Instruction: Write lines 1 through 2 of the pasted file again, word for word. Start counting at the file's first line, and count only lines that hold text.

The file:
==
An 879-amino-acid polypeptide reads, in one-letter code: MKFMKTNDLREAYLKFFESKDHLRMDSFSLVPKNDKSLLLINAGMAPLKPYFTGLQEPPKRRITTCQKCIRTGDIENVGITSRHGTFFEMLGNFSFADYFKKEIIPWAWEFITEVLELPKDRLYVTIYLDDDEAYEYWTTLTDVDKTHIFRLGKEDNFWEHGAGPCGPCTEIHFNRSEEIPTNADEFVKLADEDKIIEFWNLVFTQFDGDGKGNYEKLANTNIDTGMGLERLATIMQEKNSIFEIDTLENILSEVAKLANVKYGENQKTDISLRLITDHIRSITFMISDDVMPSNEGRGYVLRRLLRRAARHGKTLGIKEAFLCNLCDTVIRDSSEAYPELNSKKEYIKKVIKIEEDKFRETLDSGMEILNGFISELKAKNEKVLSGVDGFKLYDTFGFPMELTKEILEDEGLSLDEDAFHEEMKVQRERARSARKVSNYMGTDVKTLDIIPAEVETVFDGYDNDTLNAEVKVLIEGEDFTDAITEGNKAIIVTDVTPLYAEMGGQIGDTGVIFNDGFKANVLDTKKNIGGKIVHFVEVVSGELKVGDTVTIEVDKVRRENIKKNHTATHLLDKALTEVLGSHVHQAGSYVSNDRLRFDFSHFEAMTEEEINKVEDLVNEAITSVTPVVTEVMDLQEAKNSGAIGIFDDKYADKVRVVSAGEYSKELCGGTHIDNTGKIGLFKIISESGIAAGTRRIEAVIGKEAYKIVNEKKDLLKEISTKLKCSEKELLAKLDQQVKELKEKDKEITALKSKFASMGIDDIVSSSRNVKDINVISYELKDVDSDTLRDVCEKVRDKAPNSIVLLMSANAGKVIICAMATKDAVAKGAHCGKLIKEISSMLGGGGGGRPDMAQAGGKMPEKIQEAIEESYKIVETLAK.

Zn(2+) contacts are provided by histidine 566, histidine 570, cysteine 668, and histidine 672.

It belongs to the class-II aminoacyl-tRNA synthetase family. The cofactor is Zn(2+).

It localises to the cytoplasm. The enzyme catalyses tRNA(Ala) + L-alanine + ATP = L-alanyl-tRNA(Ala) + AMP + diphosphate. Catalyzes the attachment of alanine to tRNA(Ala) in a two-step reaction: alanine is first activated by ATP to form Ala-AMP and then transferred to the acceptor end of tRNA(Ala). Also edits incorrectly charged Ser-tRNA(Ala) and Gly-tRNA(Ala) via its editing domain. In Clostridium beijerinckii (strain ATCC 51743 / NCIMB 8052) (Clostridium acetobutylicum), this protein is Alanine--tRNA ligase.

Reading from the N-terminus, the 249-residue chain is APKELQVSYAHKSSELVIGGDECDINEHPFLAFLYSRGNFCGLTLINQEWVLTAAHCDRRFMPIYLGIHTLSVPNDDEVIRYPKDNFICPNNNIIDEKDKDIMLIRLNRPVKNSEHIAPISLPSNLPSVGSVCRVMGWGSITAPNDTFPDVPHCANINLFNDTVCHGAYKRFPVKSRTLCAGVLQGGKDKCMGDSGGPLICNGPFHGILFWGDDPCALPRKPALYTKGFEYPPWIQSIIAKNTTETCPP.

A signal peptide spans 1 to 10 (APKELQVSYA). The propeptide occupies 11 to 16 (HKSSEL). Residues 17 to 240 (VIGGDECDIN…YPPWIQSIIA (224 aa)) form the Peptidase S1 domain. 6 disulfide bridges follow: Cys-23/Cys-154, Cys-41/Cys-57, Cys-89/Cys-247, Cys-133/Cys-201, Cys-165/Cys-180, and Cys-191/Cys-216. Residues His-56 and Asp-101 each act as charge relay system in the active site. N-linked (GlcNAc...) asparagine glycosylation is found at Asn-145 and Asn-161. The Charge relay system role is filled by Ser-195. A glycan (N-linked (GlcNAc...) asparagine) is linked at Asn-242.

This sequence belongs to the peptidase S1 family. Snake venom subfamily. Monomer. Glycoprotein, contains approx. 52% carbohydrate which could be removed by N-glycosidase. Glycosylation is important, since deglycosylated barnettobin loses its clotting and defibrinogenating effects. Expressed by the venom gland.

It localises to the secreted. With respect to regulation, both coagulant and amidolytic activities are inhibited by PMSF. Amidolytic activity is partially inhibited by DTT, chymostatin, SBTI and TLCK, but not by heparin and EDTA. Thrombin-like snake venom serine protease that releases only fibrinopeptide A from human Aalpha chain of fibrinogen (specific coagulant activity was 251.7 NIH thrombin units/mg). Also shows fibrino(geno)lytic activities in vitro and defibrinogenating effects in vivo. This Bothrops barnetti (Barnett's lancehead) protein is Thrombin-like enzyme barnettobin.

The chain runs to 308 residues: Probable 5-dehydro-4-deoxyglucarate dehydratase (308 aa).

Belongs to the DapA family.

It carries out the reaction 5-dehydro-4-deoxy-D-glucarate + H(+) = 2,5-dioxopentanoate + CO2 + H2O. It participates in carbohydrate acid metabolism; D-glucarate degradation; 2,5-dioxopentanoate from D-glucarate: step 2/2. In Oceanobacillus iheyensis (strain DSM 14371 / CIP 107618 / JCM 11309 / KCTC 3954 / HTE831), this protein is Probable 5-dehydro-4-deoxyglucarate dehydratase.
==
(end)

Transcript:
An 879-amino-acid polypeptide reads, in one-letter code: MKFMKTNDLREAYLKFFESKDHLRMDSFSLVPKNDKSLLLINAGMAPLKPYFTGLQEPPKRRITTCQKCIRTGDIENVGITSRHGTFFEMLGNFSFADYFKKEIIPWAWEFITEVLELPKDRLYVTIYLDDDEAYEYWTTLTDVDKTHIFRLGKEDNFWEHGAGPCGPCTEIHFNRSEEIPTNADEFVKLADEDKIIEFWNLVFTQFDGDGKGNYEKLANTNIDTGMGLERLATIMQEKNSIFEIDTLENILSEVAKLANVKYGENQKTDISLRLITDHIRSITFMISDDVMPSNEGRGYVLRRLLRRAARHGKTLGIKEAFLCNLCDTVIRDSSEAYPELNSKKEYIKKVIKIEEDKFRETLDSGMEILNGFISELKAKNEKVLSGVDGFKLYDTFGFPMELTKEILEDEGLSLDEDAFHEEMKVQRERARSARKVSNYMGTDVKTLDIIPAEVETVFDGYDNDTLNAEVKVLIEGEDFTDAITEGNKAIIVTDVTPLYAEMGGQIGDTGVIFNDGFKANVLDTKKNIGGKIVHFVEVVSGELKVGDTVTIEVDKVRRENIKKNHTATHLLDKALTEVLGSHVHQAGSYVSNDRLRFDFSHFEAMTEEEINKVEDLVNEAITSVTPVVTEVMDLQEAKNSGAIGIFDDKYADKVRVVSAGEYSKELCGGTHIDNTGKIGLFKIISESGIAAGTRRIEAVIGKEAYKIVNEKKDLLKEISTKLKCSEKELLAKLDQQVKELKEKDKEITALKSKFASMGIDDIVSSSRNVKDINVISYELKDVDSDTLRDVCEKVRDKAPNSIVLLMSANAGKVIICAMATKDAVAKGAHCGKLIKEISSMLGGGGGGRPDMAQAGGKMPEKIQEAIEESYKIVETLAK.

Zn(2+) contacts are provided by histidine 566, histidine 570, cysteine 668, and histidine 672.